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Birdwatching in Myanmar

Myanmar (formally Burma) is unique in the world in its biodiversity. It offers outstanding nature, wildlife and bird-viewing opportunities. It is the largest country in South East Asia and lies on the boundaries of continental South East Asia, Indian subcontinent and Tibetan plateau. This location marks a rich biodiversity with varied ecosystem, including lowland and mountance forests and various wetland habitats including coastal and riverine wetlands.
Himalayan species are found in the mountains in the north and west, and tropical Malayan species inhabit the south. Myanmar is still relatively unexplored, yet offers some of the most exciting birding in the region. In fact new species of birds are still being discovered in Myanmar. A recent example is the Naung Mung Scimitar Babbler Jabouilleia naungmungensis that was discovered during February of 2004. Myanmar is a bird watcher’s paradise with 1070 bird species of which six are endemic species which are globally endangered White-browed Nuthatch Sitta victoriae, near-threatened Hooded Treepie Crypsirina cucullata, White-throated Babbler Turdoides gularis, Burmese Bushlark Mirafra microptera, Jerdon’s Minivet Pericrocotus albifrons (recently split from White-bellied Minivet) and Andaman Teal Anas albogularis (recently split from Sunda Teal), and thirty five species are near-endemics.
Hlawga Wildlife Park: Hlawga is established in 1982 and is a small wetland area, comprised of semi-evergreen, mixed deciduous and swamp forests. It is 6.24 sq km on the outskirts of the Yangon city in South Myanmar. 179 bird species has been recorded here.
Bagan: Bagan is situated at North 21° 10' 20.6'' and East 94° 51' 51.1'' on the east bank of the Arrawaddy River, Central Myanmar Dry Zone and is semi-desert with scrub and scattered trees. Bagan is also Myanmar most important archeology zone and is one of the richest archaeological sites in Asia. It has over 2,000 pagodas and temples built during the Bagan Dynasty founded by King Anawrahta in 1044 A.D. 138 bird species has been recorded here.

"Natmataung National Park"



Ayeyarwaddy (Irrawaddy) River: Ayeyarwaddy is one of two major rivers and largest river in Myanmar. This section of the river has extensive broad sand-bars and some muddy edges. Some areas of the banks are covered by grass and thin thorny scrub. 101 bird species has been recorded here.
Natmataung National Park (Mount Victoria): Natmataung National Park is established in 1994 encompasses an area of 722.61 sq km of mountainous terrain including Mount Victoria (Natmataung) with the elevation of 3054m, the highest mountain in West and Central Myanmar. The park located in Southern Chin Hill at 21° 19' N and 93° 55' E in Chin State, north-western part of Myanmar. This park falls within the Eastern Himalayas Endemic Bird Area, which is covered by hill savannah, hill evergreen, moist upper mixed deciduous and pine forests. 254 bird species has been recorded here.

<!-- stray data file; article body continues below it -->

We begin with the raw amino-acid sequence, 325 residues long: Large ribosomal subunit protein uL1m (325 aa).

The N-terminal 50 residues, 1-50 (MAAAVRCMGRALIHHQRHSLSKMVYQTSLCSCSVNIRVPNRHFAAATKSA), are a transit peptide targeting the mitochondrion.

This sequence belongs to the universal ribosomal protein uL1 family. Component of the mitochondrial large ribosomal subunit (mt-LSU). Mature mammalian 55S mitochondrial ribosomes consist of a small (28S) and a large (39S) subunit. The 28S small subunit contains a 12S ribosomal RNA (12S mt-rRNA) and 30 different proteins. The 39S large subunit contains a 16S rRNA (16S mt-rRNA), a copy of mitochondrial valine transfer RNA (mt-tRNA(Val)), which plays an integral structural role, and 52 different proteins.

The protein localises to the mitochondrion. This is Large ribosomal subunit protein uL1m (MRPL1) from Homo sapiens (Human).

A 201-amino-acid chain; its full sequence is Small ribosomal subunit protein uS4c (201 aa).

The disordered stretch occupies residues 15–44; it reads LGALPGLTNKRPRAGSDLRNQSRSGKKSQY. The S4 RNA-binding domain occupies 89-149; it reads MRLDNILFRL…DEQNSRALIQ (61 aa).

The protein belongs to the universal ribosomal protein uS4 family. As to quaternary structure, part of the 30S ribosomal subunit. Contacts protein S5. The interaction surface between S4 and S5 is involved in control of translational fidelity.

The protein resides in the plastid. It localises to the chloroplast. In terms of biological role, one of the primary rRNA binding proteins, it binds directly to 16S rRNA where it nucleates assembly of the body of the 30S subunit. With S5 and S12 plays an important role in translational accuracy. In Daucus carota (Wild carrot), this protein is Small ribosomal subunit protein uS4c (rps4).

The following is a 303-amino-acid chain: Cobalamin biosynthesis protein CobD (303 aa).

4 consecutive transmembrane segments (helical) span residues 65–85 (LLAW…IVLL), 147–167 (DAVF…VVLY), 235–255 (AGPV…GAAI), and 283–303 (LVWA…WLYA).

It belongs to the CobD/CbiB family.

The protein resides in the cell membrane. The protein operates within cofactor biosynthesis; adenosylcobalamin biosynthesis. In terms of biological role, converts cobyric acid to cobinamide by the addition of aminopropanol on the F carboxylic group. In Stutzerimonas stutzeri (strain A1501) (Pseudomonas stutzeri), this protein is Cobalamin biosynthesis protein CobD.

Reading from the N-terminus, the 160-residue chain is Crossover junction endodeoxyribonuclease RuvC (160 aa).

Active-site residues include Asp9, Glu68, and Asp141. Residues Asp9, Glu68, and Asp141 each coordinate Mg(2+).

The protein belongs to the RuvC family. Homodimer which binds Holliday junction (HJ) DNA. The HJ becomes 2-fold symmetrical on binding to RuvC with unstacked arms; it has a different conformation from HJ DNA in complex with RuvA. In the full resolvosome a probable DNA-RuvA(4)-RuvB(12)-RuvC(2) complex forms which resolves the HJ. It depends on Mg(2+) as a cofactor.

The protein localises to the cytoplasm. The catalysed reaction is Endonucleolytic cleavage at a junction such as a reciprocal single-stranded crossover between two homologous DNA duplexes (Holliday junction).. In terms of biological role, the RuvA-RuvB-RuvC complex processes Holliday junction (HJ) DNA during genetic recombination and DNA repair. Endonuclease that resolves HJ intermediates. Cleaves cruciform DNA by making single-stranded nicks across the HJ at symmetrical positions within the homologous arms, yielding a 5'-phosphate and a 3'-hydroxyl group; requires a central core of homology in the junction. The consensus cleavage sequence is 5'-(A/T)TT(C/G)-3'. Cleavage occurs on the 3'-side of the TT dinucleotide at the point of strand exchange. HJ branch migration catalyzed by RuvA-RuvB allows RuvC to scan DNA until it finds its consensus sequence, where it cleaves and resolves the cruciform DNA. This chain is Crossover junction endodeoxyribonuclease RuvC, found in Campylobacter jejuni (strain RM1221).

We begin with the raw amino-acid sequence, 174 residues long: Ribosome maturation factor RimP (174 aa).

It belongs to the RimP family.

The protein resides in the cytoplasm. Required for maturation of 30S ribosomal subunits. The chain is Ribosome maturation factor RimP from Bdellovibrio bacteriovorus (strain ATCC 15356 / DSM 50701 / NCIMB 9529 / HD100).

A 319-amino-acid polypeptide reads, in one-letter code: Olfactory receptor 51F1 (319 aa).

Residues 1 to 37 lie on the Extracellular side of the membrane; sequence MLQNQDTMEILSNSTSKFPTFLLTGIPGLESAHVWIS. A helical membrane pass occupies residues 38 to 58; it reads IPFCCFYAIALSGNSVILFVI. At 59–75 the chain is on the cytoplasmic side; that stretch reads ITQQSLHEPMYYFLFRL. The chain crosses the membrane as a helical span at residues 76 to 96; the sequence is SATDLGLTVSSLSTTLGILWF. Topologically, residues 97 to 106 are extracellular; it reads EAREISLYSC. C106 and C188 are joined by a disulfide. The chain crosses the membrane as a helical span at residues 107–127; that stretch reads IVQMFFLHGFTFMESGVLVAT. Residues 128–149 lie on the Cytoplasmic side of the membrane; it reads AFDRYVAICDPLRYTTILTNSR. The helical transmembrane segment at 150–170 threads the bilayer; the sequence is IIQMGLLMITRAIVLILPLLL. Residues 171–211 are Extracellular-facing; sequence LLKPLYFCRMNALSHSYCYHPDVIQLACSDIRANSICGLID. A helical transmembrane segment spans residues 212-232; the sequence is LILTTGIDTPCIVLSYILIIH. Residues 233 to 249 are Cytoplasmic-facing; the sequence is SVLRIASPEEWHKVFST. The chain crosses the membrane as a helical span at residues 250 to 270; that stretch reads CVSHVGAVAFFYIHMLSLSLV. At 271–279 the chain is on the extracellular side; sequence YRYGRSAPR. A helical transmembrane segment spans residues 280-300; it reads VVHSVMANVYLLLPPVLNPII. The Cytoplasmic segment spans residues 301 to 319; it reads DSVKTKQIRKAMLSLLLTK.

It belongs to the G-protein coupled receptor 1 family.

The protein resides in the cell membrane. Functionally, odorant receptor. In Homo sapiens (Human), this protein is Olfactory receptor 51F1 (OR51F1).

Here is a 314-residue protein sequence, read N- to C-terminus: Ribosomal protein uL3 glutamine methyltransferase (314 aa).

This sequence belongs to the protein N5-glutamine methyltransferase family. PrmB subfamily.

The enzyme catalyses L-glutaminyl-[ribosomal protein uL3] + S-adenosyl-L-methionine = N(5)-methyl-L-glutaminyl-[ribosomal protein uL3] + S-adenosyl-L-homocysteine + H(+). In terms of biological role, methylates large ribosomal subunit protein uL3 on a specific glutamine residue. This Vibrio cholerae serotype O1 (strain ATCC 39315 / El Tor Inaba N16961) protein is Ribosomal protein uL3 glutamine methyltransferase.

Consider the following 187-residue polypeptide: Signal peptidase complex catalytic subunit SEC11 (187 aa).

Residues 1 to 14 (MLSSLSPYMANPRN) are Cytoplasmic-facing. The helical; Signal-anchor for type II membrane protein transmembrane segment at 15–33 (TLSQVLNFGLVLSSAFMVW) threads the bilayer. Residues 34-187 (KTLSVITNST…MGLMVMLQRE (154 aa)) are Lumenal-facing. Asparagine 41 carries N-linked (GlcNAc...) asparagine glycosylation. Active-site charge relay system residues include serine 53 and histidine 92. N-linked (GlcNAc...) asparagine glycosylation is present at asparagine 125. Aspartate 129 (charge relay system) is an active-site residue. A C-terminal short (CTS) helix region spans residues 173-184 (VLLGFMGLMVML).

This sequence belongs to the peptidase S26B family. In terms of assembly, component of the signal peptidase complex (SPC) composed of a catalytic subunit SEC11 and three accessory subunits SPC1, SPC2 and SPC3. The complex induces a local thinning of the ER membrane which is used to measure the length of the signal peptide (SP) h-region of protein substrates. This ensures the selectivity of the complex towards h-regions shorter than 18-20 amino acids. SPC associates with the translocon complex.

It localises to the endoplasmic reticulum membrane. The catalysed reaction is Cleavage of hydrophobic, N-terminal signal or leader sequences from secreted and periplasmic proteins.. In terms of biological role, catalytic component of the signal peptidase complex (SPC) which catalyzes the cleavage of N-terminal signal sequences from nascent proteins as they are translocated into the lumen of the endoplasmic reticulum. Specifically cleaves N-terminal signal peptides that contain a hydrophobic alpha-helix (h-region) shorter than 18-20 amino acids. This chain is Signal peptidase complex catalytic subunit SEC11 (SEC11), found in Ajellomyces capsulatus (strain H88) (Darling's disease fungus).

"White-throated Babbler"



Kalaw: Kalaw is a small town located at North 20° 37' 32.7'' and East 96° 33' 22.7'' in the Shan Plateau in East Myanmar at 1,380 masl. Its area is covered by evergreen forests and secondary pine forests. In Kalaw especially visit to Yeaye Reserve Forest (Yeaye reservoir) which is situated at North 20° 35' 51.2'' and East 96° 31' 49.2''. 189 bird species has been recorded here.
Inle Wetland Wildlife Sanctuary (Inle Lake): This sanctuary is established in 1985 and is located in the Shan Plateau in East Myanmar at 1,300 masl. It is situated at between 19° 46' and 20° 38' north and between 96° 47' and 97° 6' east in a north-south going valley surrounded on two sides by smaller mountain ranges. The wetland named after the Inle Lake that is a shallow lake. It is also a famous tourist site in Myanmar. 254 bird species has been recorded here.


"Trip map"


Electronic map of Myanmar

Tour I
16 day birdwatching tour to Myanmar


Itinerary
Expect more than 350 species of birds

Day 1.
Arrive at Yangon (Myanmar). In the evening, visit to world famous Shwedagon Pagoda.
Overnight at Panorama hotel in Yangon.

"White-browed Nuthatch"



Day 2.
In the morning, visit to Hlawga Wildlife Park. Here we will be able to see near-endemic Streak-eared Bulbul, rare Pale-capped Pigeon, Racket-tailed Treepie, Green, Blue-tailed and Chestnut-headed Bee-eaters, Green-billed Malkoha, Lesser Racket-tailed and Greater Racket-tailed Drongos, White-rumped Shama, Black-naped Monarch, Stripe-throated with red eyes, Black-headed, Black-crested, Red-vented and Red-whiskered Bulbuls, White-crested and Lesser Necklaced Laughingthrushes, Chestnut-capped Babbler, Oriental Darter, Spot-billed Duck, White-breasted Waterhen, Red-wattled Lapwing and many more.
Overnight at Panorama hotel in Yangon.
Day 3.
Early in the morning, fly to Bagan for a two night stay. We will spend the remainder of the morning exploring the area and we can see our first Myanmar endemics White-throated Babbler and Burmese Bushlark. In the afternoon, boat ride on Ayeyarwaddy River to see White-tailed Stonechat, Sand Lark, Long-billed Pipit, Spot-billed Duck, River Lapwing, Great Thick-knee, Indian Skimmer, River and Black-bellied Terns, rare Greater Spotted Eagle, Laggar Falcon and other species.
Overnight at Thante hotel in Bagan. www.hotelbaganthande.com
Day 4.